What happened in Egypt was very simple. The Egyptian government knew that a demonstration would be held by radical anti-American forces, including the local branch of al-Qaeda, outside the U.S. embassy. Through an understanding of the ideology, analysis of public statements and past experience, and probably intelligence penetration, it knew they intended to storm the embassy.
The highest levels of the Egyptian government decided not to protect the embassy, in breach of their international obligations. And they knew — or rightly expected — that the Obama administration would not punish them for behaving that way.
What’s the difference between Iran in 1978 and Egypt in 2012? In the first case, the Iranian Islamist government let its supporters take over the embassy completely and seized everyone inside as hostages. This led to a confrontation. The more cautious Egyptian regime simply let the mob trash the part of the embassy outside of the buildings. After all, there are billions of dollars in U.S. funds and arms to be obtained by a little restraint.
The Egypt case is also interesting from the Israel-as-canary-in-the-coal-mine image. A year ago, the Egyptian government let the mob attack the embassy and stopped them only when they were about to try to grab the diplomats inside. President Barack Obama finally bestirred himself and asked the Egyptian government to stop the assault.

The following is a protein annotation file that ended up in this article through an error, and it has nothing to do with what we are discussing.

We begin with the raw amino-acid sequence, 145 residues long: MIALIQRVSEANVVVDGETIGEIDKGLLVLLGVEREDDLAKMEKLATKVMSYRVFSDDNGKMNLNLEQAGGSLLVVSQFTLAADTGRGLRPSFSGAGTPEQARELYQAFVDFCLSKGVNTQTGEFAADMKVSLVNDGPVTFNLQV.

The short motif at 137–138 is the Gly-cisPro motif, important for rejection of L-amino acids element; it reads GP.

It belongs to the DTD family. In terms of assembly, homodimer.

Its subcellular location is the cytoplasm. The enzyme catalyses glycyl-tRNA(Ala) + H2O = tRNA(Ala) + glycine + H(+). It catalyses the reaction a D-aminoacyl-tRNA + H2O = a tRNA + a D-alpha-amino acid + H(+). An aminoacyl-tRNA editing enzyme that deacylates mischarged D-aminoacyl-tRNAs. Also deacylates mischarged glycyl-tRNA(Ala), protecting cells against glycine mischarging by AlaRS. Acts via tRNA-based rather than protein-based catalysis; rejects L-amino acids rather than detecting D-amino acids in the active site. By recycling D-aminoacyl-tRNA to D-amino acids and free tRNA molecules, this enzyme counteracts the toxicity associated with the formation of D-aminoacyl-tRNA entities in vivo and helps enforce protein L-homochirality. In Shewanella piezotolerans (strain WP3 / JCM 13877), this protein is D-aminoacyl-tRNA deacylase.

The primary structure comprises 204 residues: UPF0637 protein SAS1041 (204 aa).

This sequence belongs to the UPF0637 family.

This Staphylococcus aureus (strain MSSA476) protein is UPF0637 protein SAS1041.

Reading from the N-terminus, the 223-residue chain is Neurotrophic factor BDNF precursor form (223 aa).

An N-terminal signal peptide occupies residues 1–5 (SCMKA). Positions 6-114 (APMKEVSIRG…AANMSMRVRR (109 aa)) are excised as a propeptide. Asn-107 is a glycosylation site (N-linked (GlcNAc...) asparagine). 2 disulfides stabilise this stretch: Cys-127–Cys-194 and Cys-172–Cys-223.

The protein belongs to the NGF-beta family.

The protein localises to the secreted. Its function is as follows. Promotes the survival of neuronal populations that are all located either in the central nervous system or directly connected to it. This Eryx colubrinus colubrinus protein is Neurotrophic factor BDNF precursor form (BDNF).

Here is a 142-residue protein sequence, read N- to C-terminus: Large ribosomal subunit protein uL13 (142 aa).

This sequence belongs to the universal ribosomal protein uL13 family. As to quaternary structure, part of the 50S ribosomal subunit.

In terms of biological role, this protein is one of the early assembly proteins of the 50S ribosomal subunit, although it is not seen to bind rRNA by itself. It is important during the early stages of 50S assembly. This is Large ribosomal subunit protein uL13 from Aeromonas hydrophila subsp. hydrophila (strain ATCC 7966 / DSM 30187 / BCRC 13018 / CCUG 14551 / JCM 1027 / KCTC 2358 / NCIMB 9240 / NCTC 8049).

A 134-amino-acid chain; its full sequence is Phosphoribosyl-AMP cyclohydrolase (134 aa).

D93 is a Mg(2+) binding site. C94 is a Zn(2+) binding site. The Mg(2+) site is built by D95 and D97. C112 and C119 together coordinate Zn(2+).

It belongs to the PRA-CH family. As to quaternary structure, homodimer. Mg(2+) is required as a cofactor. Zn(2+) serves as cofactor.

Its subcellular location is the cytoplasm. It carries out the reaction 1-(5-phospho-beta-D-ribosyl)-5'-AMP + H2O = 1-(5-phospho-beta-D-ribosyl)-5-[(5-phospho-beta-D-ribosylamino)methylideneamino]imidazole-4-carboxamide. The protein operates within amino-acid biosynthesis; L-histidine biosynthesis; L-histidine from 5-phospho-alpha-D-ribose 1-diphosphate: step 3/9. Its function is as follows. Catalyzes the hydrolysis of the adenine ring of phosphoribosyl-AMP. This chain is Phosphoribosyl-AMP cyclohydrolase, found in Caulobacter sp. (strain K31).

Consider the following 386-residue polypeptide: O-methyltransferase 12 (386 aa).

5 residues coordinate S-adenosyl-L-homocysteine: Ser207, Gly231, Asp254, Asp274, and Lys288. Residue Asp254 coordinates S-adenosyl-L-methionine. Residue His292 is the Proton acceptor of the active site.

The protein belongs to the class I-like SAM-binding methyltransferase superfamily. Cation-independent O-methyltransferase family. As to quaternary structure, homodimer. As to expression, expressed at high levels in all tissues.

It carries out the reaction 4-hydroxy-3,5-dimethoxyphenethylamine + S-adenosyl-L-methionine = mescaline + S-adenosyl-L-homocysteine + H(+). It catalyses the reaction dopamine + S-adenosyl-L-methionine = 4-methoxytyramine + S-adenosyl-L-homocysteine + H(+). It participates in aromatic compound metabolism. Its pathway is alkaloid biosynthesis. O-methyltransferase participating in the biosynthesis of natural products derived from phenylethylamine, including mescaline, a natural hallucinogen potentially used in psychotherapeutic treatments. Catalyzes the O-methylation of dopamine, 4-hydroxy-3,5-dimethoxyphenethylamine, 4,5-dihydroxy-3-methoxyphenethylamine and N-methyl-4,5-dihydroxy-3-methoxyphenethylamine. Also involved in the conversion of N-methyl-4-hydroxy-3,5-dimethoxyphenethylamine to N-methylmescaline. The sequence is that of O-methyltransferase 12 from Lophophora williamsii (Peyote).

I have heard some commentators bash Obama for making a gaffe in saying Egypt was no longer an ally. That’s not the point –Obama was admitting to the loss of America’s most important ally in the Arab world. It wasn’t a mistake. Obama, however unintentionally, spoke the truth. It’s the reality that’s so upsetting. (I bet that Obama is now being briefed on a long list of anti-American actions by Egypt’s government, including ones we don’t know about, and just blurted out what the intelligence and State Department people are telling him in private.)
A few months from now, it will be increasingly apparent that it is now in the enemy category.